The Author discusses some of the salient features in the development and formability of low-carbon high-strength low-alloy (HSLA) steels. Some of the relevant implications of structure properties relationship studies are examined, and various developments in the field of controlled processing are described. The major impetus for development of HSLA steels has been provided by the need for higher strength and lighter sections; increased ductility, formability, and weldability; fracture resistance in terms of a low transition temperature and high shelf energy; and for maximum economic use of increasingly scarce raw materials. The applications in which HSLA steels are being used or envisaged are continually increasing. In structural engineering cold-formed sections are being substituted for hot-rolled products. Increased use of bent, formed, or punched members may be envisaged, and the use of stiffened tubular or monocoque assemblies which require the availability of formable, easily welded, flat-rolled products. In shipbuilding, the weight saving resulting from the use of HSLA steels is a clear advantage, but design stability and corrosion resistance may also be important. However, it is reported that utilization of these steels is some 10-25% of the hull steel weight for various types of cargo and tanker vessels. Order from: BSRA as No. 46,859.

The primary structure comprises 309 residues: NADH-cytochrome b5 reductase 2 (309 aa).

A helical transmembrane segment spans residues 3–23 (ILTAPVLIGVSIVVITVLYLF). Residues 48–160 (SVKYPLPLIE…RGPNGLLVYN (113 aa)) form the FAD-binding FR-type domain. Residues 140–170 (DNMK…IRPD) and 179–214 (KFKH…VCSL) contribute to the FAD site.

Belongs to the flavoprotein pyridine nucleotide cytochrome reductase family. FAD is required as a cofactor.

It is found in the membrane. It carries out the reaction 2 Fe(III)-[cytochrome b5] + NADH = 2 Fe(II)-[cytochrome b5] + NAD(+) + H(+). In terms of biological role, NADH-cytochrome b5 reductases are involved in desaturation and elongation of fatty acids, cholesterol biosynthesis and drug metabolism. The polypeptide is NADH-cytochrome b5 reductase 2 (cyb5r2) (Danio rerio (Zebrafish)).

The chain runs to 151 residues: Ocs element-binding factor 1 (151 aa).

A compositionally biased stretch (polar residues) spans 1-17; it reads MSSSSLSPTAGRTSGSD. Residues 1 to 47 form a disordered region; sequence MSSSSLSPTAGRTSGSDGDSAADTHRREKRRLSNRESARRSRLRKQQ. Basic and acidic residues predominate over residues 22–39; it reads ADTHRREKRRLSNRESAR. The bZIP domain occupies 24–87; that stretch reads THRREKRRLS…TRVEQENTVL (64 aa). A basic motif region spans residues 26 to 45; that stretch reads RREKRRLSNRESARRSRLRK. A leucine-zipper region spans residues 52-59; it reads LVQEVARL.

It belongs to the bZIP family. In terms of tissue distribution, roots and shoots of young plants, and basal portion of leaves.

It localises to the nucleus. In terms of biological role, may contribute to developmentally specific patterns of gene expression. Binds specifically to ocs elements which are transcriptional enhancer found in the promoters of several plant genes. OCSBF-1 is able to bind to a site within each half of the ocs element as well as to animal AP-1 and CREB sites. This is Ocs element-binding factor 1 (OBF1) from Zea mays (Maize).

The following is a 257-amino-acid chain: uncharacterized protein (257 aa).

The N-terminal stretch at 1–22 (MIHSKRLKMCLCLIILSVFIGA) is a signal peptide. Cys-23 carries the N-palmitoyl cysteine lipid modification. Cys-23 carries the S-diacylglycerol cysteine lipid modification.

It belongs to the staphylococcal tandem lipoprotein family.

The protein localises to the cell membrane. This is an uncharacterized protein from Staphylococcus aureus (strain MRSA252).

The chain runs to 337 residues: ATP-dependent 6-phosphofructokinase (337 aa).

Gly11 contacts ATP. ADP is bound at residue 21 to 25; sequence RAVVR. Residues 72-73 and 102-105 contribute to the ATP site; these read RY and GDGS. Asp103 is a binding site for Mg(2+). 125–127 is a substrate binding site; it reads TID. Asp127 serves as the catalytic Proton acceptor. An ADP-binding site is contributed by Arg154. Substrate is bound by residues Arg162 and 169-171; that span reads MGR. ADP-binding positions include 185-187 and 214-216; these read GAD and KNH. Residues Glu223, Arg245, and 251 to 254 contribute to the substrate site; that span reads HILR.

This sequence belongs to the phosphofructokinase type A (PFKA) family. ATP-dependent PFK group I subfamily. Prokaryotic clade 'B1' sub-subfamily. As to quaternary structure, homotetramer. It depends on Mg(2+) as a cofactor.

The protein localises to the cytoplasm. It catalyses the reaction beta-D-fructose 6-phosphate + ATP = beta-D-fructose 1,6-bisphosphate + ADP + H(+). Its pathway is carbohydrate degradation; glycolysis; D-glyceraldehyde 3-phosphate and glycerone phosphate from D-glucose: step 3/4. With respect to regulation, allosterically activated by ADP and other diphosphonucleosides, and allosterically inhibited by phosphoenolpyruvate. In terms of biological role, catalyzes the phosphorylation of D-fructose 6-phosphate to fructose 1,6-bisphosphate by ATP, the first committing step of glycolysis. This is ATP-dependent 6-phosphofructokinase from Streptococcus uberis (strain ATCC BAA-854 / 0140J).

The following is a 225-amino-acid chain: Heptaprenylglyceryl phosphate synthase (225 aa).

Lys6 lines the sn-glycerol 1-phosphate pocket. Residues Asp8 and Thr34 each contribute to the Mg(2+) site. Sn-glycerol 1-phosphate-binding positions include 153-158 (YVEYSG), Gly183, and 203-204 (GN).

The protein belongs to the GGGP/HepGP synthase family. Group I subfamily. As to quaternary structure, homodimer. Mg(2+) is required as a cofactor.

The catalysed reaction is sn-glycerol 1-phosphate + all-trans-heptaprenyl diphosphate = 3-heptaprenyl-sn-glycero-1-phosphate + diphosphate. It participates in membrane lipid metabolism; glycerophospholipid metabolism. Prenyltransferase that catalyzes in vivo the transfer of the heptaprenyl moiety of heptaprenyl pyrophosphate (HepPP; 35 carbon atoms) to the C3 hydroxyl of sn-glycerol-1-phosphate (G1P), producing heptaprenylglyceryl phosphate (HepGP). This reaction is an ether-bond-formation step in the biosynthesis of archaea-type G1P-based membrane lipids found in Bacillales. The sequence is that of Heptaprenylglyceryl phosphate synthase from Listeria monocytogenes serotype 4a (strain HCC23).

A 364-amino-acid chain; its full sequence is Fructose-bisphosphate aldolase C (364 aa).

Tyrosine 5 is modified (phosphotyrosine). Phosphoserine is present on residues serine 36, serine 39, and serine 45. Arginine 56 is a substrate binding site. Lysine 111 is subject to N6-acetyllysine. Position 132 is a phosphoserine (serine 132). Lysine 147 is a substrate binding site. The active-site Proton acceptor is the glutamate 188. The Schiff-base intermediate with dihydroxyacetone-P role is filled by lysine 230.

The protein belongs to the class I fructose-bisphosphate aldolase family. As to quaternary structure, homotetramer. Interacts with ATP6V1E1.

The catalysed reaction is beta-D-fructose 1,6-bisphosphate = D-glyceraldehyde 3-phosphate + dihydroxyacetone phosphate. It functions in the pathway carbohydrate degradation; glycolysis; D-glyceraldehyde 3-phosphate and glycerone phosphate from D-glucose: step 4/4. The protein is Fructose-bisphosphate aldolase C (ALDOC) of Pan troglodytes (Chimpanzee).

• Corporate Authors:

    Institution of Metallurgists

    Areo Mill, Church
    Accrington, Lancashire,   England 
  • Authors:
    • Pickering, F B
  • Publication Date: 1977-7

Media Info

Subject/Index Terms

Filing Info

  • Accession Number: 00170043
  • Record Type: Publication
  • Source Agency: British Ship Research Association
  • Files: TRIS
  • Created Date: Feb 16 1978 12:00AM